The characterization of the esters obtained from acetylenedicarboxylic acid monopotassium salt upon treatment with methanol in the presence of sulfuric acid and their characteristic behavior in the amidation with methanolic and aqueous ammonia are described. Under ordinary conditions, the mono-potassium salt gives dimethyl acetylenedicarboxylate(1a) together with an appreciable amount of higher boiling substances consisting of dimethyl α, α-dimethoxysuccinate (5a), dimethyl methoxymaleate (2b), and dimethyl methoxyfumarate (3b), in which the latter two predominate.The evidence most partinent in establishing the structure of the esters obtained above has been presented. Amidation of la with excess ammonia gives generally a mixture of acetylenedicarboxamide (1b), aminofumaramide (3d) and methyl α-aminofumaraminate (3e), and the composition is variable depending on the reac tion conditions applied, of which the reaction temperature governs the relative amounts of 1b and 3e, and that of 1b and 3d are affected essentially by the reac tion time. Since 1b is transformed quantitatively after prolonged contact with ammonia into 3d, it is clear that 3d is produced from the initially formed 1b .2b yields in methanolic ammonia methoxymaleamide (2d) and aminomaleimide (6). With aqueous ammonia, 3b affords methyl α-methoxyfumaramate (3c), which is converted on further amidation into 3e and 6 . The mechanism of formation of the products has been discussed on the bases of above results.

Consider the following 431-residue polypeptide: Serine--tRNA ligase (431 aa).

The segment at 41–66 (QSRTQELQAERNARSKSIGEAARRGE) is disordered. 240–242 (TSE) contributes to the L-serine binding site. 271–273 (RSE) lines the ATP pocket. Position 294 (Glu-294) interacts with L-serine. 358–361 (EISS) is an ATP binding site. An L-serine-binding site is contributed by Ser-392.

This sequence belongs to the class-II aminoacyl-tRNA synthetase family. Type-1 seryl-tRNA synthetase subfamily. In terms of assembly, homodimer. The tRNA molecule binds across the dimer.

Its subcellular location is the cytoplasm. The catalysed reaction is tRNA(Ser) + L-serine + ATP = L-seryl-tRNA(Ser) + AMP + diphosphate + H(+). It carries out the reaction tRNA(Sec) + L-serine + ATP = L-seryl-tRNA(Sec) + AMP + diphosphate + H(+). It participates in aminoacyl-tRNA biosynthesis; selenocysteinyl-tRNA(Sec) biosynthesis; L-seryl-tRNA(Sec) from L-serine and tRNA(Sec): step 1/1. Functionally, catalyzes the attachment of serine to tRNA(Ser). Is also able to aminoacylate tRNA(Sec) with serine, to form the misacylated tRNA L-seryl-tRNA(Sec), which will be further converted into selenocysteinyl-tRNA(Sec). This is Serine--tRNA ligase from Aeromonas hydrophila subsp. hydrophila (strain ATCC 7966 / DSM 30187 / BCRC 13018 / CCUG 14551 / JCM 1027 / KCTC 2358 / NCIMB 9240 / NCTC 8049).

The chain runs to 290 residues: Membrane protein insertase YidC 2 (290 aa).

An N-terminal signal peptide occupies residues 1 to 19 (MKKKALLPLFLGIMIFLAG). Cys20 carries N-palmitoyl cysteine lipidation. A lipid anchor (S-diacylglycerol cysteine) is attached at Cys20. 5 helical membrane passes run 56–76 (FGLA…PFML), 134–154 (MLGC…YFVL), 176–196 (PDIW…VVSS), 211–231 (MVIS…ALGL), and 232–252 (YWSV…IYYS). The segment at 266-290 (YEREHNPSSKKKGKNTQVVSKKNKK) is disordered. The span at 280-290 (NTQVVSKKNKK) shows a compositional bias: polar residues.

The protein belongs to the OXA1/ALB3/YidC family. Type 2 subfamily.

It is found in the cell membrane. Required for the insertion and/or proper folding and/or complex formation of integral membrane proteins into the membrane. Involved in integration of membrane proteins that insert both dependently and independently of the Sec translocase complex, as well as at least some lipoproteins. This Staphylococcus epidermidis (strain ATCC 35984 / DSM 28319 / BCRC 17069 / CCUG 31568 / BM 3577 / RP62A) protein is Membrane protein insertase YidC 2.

Polymethyl acrylate and styrene-methyl acrylate copolymer have been treated with hydrazine hydrate to obtain the corresponding polyhydrazides. When the styrene content in the copolymer is increased, longer reaction time is required to complete the reaction. The polyhydrazides have been found to serve as positive polyelectrolytes;especially the polyhydrazides of styrene-methyl acrylate copolymer exhibits the properties of polysoap. The polyacrylic hydrazides are capable of reacting with carbonyl compounds and thus macromolecular glucohydrazones are formed upon treatment with glucose. An attempt to prepare polyhydrazides from methyl methacrylate polymers has also been made without success.
In the oxidation of carbazole, two isomers of dicarbazyl are formed as main reaction products. 3, 3'-Dicarbazyl is formed by bichromate or permanganate oxidation in acetic acid, whereas 9, 9'-dicarbazyl is formed by permanganate oxida tion in acetone. It has thus been clarified that the formation of the two different isomers depends on the type of solvent rather than that of oxidant. The possibility that 3, 3'-dicarbazyl might be formed from the 9, 9'-isomer in glacial acetic acid through rearrangement has been eliminated. The results also indicate the absence of the N-acylation reaction on carbazole which impair the formation of 9, 9'-dicarbazyl. The ultraviolet spectra of carbazole solutions in hexane, ethanol, acetic acid, and dioxane indicated thot proton acceptors such as dioxane or acetone affected the electronic distribution on the carbazole molecule. The formation of 9, 9'-dicarbazyl may be explained by the induced changes in electronic distribution on the carba zole molecule.The structure of the 9, 9'-dimer has now been confirmed spectroscopically.